VUHS board likely to seek $2 million bond for facility repairs
VERGENNES — Vergennes Union High School officials confirmed this week that the VUHS board next Monday will almost certainly call for a Dec. 3 vote on a bond proposal that would fund fixes for problems in the school’s auditorium, kitchen and cafeteria.
VUHS board and building committee member Kurt Haigis and Addison Northwest Supervisory Union business manager Kathy Cannon said the board is leaning toward warning a bond “in the ballpark” of $2.2 million.
That bond, if approved by ANwSU voters on Dec. 3, would also fund new bleachers for the middle school gym, parking and sidewalk improvements, and work to stop water from infiltrating the building’s foundation.
The board will meet in the VUHS library at 6 p.m. on Oct. 28, and Haigis and Cannon emphasized the public is welcome to attend and ask questions and comment.
Members of the board may also be asked questions at any time. Their names and email addresses may be found at the school board link at anwsu.org.
Haigis also said ongoing roof work on the auditorium should conclude this month, and the auditorium would reopen next month for “day-to-day school activities,” but not plays and probably not concerts, which would be held instead in the high school gym. The school’s annual fall musical has already been moved to the Vergennes Opera House.
“We just can’t hold a good presentation, one the students would be proud of, in the facility we have,” Haigis said.
The Dec. 3 vote date would allow officials to bid out the work over the winter and line up contractors to get the work done next summer, Cannon said.
The work would include a full kitchen upgrade, including new wiring and equipment and an exterior walk-in cooler that Cannon said would be far more energy-efficient, while the cafeteria would get new heating, ventilation and lighting.
Haigis said kitchen work is overdue.
“The basic structure of the kitchen is untouched since it was built,” he said.
The biggest part of the auditorium project would be new heating, ventilation and air conditioning, and Cannon said plans call for an effort “to replace lighting and rigging back up to the minimum we were at” and probably repaired and cleaned stage curtains.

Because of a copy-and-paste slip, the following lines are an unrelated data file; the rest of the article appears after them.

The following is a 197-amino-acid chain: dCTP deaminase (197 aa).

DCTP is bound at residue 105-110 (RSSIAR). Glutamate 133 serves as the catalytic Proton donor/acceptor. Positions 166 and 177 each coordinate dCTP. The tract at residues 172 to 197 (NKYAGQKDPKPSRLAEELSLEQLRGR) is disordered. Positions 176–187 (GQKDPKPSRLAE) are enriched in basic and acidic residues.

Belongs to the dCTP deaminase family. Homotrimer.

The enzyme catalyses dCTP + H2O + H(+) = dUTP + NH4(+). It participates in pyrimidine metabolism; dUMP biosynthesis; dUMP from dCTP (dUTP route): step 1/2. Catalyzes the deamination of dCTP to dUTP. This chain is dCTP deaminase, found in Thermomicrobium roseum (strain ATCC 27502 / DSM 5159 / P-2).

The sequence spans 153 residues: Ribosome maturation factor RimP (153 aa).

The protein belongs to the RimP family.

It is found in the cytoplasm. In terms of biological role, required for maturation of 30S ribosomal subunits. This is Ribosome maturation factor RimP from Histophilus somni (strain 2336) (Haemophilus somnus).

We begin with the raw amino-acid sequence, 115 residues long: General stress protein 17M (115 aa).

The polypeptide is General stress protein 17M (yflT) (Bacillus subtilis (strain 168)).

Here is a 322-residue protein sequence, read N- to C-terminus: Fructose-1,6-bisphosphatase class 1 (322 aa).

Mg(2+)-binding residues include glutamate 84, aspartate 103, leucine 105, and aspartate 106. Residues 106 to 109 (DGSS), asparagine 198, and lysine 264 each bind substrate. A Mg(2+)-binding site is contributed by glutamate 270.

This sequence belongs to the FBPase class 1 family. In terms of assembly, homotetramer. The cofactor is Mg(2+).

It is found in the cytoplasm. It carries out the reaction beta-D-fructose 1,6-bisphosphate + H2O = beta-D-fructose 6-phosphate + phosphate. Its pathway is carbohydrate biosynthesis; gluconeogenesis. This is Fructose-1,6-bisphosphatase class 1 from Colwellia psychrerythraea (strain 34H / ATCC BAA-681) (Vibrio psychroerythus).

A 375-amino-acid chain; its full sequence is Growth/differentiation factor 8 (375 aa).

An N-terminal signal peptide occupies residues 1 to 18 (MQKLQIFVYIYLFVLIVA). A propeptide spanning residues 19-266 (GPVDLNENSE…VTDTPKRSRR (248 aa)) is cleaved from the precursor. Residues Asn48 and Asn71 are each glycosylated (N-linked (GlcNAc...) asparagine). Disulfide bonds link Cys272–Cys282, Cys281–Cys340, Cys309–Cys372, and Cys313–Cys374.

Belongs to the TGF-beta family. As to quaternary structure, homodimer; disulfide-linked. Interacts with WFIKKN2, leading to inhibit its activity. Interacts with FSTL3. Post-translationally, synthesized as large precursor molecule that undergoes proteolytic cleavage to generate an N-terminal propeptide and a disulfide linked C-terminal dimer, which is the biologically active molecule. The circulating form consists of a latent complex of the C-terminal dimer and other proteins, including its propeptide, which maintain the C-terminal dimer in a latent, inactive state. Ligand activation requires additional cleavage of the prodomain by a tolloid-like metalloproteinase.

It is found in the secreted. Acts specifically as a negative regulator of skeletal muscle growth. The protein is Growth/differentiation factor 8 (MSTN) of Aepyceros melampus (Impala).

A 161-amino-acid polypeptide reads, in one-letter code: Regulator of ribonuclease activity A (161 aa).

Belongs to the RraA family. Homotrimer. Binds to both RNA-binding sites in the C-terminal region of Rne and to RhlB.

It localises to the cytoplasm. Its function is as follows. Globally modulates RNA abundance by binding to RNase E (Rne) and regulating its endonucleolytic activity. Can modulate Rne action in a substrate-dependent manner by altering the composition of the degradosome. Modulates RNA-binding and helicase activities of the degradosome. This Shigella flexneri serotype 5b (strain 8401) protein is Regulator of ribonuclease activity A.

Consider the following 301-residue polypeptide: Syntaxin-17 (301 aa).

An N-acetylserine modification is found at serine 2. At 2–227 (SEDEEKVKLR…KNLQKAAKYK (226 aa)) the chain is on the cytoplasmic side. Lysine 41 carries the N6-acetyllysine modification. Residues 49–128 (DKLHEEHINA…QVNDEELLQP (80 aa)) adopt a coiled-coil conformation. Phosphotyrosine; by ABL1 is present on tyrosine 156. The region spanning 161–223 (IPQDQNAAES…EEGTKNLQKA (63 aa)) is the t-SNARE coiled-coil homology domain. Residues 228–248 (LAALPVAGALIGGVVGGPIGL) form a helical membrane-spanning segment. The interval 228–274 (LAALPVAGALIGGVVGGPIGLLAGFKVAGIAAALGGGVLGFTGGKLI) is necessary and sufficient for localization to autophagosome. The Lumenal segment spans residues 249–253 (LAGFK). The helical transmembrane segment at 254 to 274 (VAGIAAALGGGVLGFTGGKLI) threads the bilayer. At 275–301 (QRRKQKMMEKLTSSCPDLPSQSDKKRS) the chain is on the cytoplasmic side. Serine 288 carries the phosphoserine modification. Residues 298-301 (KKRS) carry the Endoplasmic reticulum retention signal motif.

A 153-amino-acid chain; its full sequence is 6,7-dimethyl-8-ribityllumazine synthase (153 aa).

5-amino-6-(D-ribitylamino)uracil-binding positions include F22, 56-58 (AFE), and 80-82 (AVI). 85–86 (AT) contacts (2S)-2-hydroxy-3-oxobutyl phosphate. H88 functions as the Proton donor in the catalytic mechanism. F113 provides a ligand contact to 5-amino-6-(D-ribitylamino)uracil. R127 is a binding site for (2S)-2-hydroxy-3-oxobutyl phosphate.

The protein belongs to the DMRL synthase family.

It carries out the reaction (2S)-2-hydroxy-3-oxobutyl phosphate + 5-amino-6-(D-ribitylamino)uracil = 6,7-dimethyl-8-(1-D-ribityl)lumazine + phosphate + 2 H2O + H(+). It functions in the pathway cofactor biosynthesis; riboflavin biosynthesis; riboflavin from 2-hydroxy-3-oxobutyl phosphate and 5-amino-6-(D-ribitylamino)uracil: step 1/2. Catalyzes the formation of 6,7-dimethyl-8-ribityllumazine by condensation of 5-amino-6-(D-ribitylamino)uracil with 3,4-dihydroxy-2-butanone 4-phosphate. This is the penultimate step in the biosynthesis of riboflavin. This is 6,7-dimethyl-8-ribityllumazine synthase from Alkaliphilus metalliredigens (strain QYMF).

Workers would also make basic safety fixes as soon as the roofing project is complete; that effort would make sure lighting and other fixtures are securely fastened to the ceiling and walls and the stage’s slippery surface is addressed.
As far as the space’s future fitness for putting on plays and concerts, Cannon said the work would basically return the auditorium to its status quo.
“They will still need to rent performance-grade lighting and sound to put on a musical … but they would be able to have their choral and band concerts in there,” she said. “The space would be usable and it might even be a little better … but it would not be performance-grade.”
The middle school gym would probably go without bleachers this winter. The exterior site work includes paving the western parking lot, leveling and resurfacing the sidewalk to Monkton Road, and new handicap parking. The school’s boiler would also get updated controls and other upgrades, Cannon said.
The new bond will also include soffits for the classroom wing, something Cannon said the $600,000 roofing loan the board approved this spring did not cover.
The board had discussed this past spring rolling that loan into a fall bond, a move that could have lowered payments, but officials said members are now leaning toward not doing so.
Cannon said energy savings should offset the annual repayment cost of that loan, which is pegged at $120,000 a year plus interest for five years.
Cannon said she is working up estimates of the tax impact of the bond proposal combined with the loan, and they will be available at the Oct. 28 meeting.
Haigis said the board has focused on the necessities in the run-up to this bond, while looking to expert advice and state requirements.
“We’re reacting to inspections and reports … we have received for the auditorium and kitchen, some of them regulatory and others advisory,” Haigis said.
The board still hopes to get ahead of the curve on VUHS maintenance, which its research showed has been underfunded in past budgets compared to other Vermont schools.
In the meantime, Haigis said the board is “still in the reactionary mode” while attempting to sort out “several things that need to be done immediately from the things we need to do in the long term.”
For example, he said, a full-scale upgrade of the auditorium could be done when the current major bond for the 2000 VUHS upgrade and expansion is paid off in 2020.
In the meantime, Haigis said the board has asked the VUHS administration to put together an “operations and maintenance plan” that will allow officials to accurately assess how much to budget to meet the building’s needs.
The board also plans to establish a capital fund that will reduce the amount of money that the school will have to borrow to fund future renovations and upgrades.
“The long-term plan is really to start putting funds into a capital account that will allow us to start acting on a strategic basis,” Haigis said.
Andy Kirkaldy may be reached at firstname.lastname@example.org.